On Sunday, the governors of Alabama and Michigan announced that they would suspend the relocation of Syrian refugees to their states.

“Michigan is a welcoming state and we are proud of our rich history of immigration,” Michigan Governor Rick Snyder said in a statement. “But our first priority is protecting the safety of our residents.”

Officials have been investigating the possibility that the Islamic State may have sent a Syrian citizen—amidst the tens of thousands seeking sanctuary—to France to join in Friday’s attack.

Over the past year, the Department of Homeland Security has helped to resettle about 200 Syrian refugees in Michigan, the Detroit Free Press reports. Altogether, between 1,800 and 2,000 refugees, mostly from Iraq, have been resettled there in the past year. In September, the Obama administration announced a plan to accept 10,000 Syrian refugees in 2016.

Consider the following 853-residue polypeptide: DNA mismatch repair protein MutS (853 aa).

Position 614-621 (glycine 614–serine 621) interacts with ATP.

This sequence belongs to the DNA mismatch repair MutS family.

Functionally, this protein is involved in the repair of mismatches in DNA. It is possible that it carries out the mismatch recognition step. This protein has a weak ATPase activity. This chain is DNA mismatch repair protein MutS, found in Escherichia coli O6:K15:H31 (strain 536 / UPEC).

“After full consideration of this weekend’s attacks of terror on innocent citizens in Paris, I will oppose any attempt to relocate Syrian refugees to Alabama through the U.S. Refugee Admissions Program,” Alabama Governor Robert Bentley said later on Sunday. “As your Governor, I will not stand complicit to a policy that places the citizens of Alabama in harm’s way.”

According to BuzzFeed, of the 2,000 Syrians who have come to the United States since the beginning of the Syrian civil war in 2011, none have been relocated to Alabama.

Photo via AP Images. Contact the author of this post: brendan.oconnor@gawker.com.